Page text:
major who also lives in Smith Hall, took a
shower at the Rec Center. When she got up
Tuesday morning, she didn’t see the signs
about the water main break. She said she
thought it was a joke at first.
“I went into all the restrooms and they all
had something in them,” she said. “It wasn’t
a joke.”
incentives for
Micron plant
By J. Christopher Hain
Senior Reporter ~
State legislators took their talk to late night
Tuesday trying to pass legislation enticing an
Idaho computer chip company to build a plant
in Omaha.
Meeting at night, lawmakers voted 30-12
for first-round advance
ment of LB830, an eco
nomic incentive package
that is one of three bills
primarily designed to lure
Micron Technology, Inc.,
to build a 3,500-job, com
puter chip plant near
LB830, the Nebraska
Redevelopment Act, al
lows cities to designate property as blighted or
substandard so that companies wishing to de
velop it can receive tax incentives.
“Were taking a traditional approach toward
redevelopment and broadening it,” Speaker
Ron Withem of Papillion said.
Withem, who sponsored all three bills, said
he would do whatever he can to get the bills
considered as quickly as possible.
Micron will decide by March 1 whether to
locate its $1.3 billion plant in Omaha, Okla
homa City, Okla., or Utah County, Utah.
Withem said Omaha did not get into the
final three locations being considered without
his package of incentives.
He said Omaha’s proposal to Micron antici
pated the consideration by the Legislature of
these economic incentives.
Senators almost didn’t get to vote on the
bilL After eight hours of debate, Withem mo
tioned to end debate on the bill at 9:01 p.m.
At least 33 votes were needed to end debate.
Only 32 votes for the motion were initially
cast, but Sen. David Bemard-Stevens of North
Platte changed from abstaining to a yes vote,
and the motion passed 33-9.
Earlier in the day. Gov. Ben Nelson met
See MICRON on 6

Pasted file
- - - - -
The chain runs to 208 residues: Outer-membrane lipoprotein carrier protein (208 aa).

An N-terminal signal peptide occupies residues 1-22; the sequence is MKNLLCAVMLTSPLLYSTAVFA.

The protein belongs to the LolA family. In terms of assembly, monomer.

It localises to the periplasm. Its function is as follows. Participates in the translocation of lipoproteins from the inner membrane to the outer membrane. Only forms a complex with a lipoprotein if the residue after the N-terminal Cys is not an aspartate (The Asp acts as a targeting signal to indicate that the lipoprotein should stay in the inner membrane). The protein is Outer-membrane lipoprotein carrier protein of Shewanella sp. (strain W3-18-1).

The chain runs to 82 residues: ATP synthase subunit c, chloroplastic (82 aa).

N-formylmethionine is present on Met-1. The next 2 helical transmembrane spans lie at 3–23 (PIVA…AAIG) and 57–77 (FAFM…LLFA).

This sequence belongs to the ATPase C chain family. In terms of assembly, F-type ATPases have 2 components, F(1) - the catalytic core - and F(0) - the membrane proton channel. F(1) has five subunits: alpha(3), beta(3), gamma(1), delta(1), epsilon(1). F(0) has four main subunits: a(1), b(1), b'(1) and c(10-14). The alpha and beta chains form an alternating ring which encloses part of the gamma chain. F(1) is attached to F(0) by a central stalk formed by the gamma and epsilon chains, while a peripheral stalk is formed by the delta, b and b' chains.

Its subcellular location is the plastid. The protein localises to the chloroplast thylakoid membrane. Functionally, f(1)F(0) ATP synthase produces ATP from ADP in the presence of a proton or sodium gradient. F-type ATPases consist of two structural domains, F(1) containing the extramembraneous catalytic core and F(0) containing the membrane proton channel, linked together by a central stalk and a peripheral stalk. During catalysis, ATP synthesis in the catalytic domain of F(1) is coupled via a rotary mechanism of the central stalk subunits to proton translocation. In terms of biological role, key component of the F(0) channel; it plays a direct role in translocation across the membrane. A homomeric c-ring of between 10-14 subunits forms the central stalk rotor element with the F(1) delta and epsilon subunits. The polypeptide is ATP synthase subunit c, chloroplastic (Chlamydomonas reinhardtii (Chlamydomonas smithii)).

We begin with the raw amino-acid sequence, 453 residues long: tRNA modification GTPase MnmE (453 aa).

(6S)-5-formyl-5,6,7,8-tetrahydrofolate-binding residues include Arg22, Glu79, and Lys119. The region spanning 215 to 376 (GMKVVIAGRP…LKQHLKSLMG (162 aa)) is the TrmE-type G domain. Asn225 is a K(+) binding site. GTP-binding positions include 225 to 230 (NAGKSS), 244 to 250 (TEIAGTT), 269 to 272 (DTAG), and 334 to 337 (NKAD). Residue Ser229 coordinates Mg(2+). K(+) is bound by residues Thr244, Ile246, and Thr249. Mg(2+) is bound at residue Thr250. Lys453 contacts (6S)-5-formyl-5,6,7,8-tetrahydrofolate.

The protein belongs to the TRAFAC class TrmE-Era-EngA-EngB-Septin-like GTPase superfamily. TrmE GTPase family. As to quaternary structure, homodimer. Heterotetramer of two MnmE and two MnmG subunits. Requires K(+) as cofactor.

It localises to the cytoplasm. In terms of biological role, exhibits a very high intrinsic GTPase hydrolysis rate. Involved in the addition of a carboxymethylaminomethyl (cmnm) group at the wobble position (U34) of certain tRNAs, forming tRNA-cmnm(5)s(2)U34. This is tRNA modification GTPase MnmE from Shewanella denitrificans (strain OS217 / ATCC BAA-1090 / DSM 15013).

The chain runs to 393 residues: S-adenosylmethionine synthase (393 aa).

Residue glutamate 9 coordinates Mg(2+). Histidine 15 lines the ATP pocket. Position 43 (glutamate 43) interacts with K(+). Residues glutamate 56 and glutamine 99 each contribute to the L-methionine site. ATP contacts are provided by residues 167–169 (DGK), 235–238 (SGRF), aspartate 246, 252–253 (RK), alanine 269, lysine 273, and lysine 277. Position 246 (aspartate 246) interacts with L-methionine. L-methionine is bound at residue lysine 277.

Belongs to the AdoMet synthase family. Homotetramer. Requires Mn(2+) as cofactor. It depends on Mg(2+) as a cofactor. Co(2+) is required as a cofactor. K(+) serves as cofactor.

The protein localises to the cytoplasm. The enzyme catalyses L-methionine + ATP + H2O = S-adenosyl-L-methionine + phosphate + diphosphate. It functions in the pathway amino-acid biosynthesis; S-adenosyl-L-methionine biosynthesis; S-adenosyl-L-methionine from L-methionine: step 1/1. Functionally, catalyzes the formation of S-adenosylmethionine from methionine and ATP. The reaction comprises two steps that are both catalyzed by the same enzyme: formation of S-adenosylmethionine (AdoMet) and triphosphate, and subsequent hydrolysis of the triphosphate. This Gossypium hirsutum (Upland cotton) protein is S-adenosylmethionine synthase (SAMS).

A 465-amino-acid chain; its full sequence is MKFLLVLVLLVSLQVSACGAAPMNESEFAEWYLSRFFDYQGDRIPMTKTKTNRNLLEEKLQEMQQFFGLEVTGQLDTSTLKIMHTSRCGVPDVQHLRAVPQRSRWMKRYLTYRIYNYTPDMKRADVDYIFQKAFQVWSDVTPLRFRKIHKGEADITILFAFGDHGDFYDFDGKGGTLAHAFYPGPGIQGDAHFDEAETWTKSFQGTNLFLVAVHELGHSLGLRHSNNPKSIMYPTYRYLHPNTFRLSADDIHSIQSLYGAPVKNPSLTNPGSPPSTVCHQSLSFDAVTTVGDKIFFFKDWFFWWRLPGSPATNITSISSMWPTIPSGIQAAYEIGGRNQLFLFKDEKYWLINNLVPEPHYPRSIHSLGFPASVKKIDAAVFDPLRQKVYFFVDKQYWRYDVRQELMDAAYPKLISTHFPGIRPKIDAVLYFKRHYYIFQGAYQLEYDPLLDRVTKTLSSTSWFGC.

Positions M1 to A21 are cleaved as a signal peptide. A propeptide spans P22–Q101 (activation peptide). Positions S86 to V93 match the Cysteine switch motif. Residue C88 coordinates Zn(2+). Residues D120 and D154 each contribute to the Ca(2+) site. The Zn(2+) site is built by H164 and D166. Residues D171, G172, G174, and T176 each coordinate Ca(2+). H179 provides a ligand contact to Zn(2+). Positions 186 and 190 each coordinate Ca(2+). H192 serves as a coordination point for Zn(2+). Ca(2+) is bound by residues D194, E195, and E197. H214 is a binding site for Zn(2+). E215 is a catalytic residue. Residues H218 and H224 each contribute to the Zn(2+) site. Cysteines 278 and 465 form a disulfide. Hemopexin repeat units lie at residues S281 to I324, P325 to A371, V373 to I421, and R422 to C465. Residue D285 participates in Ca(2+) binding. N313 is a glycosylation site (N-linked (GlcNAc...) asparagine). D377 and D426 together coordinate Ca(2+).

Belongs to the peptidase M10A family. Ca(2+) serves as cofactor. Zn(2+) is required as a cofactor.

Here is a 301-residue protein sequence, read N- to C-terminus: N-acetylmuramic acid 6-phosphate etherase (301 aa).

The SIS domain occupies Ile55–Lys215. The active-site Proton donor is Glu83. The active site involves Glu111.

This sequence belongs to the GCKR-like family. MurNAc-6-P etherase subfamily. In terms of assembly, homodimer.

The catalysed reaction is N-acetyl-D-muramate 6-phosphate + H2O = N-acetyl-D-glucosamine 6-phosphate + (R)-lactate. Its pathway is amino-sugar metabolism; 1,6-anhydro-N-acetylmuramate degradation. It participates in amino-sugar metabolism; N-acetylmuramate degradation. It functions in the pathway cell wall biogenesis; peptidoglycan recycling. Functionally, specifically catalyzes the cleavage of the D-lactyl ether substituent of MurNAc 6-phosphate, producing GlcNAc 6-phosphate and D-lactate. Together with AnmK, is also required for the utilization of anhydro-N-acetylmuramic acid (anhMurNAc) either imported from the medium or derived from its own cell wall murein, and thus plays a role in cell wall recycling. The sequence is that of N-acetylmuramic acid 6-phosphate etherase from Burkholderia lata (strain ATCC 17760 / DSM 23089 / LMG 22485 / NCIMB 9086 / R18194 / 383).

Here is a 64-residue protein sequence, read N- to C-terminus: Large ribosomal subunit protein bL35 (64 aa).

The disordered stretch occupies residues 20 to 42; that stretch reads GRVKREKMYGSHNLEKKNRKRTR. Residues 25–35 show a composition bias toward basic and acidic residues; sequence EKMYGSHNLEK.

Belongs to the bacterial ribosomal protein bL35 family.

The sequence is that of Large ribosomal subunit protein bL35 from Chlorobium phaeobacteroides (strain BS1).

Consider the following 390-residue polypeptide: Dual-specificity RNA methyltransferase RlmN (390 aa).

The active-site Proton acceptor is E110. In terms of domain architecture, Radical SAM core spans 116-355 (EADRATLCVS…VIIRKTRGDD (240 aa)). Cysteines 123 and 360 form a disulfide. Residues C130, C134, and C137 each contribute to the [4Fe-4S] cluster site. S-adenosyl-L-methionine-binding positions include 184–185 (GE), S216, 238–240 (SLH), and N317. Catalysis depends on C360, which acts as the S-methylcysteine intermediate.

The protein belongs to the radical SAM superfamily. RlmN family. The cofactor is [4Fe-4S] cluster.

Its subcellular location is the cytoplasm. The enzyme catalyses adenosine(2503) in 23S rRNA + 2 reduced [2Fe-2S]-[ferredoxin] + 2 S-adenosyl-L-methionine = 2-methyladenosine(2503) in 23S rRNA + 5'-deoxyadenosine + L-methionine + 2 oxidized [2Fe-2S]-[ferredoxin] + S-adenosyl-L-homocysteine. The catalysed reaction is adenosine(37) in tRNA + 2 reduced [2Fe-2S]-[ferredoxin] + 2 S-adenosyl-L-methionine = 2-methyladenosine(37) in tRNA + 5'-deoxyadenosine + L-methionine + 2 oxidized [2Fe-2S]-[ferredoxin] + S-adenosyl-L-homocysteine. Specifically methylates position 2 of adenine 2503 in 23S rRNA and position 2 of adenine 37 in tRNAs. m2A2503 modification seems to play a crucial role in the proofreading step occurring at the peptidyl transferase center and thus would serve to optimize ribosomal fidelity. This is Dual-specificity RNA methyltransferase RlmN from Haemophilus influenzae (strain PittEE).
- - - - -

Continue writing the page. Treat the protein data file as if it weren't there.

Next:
State begins preparation for Williams’ execution
By Brian Sharp
$pn!or Reporter
The execution of Harold Lamont Otey
marked the first time in 36 years that Nebraska
carried out a death sentence.
Today, fewer than six months later, offi
cials at the State Penitentiary begin prepara
tions again.
Robert E. Williams is scheduled to die in
the electric chair shortly after midnight on
March 22. Williams was convicted for the
1977 murders of two Lincoln women.
Charles Hohenstein, administrative assis
tant to the warden, said prison officials and the
Nebraska State Patrol had instituted some subtle
changes because of the scene that surrounded
the Otey execution on Sept. 2.
“We are making some changes,” he said.
“But it’s not going to be something that we’re
going to talk about at length ahead of time.”
Williams was convicted for the murders of
Patricia McGarry and Catherine Brooks. Both
were found dead Aug. 11, 1977 in McGarry’s
apartment with numerous bullet wounds to the
head, back and neck. A medical examination
found McGarry had been raped, possibly fol
lowing her death.
Williams w$s sentenced to death in 1978.
Williams was also tied to three other rapes
in Iowa and Minnesota. Two of the rape vic
tims were murdered. His execution was
stayed by a court order only once.
On March 22, Hohenstein said windows
would be covered in the room where Williams
will spend his final hours before the scheduled
execution. Otey waved to the crowd from
those windows throughout the night before he
was taken to the death chamber.
A greater attempt will be made outside the
prison to distance death penalty supporters and
opponents, he said.
In the next 30 days officials will choose
media representatives and prison staff to su
pervise Williams on a 24-hour death watch
before the execution and escort him to the
death chamber. x
Two weeks before the scheduled execution,
prison and state patrol officials coordinate
crowd control. With 24 hours to go, officials
test the electric chair and support equipment.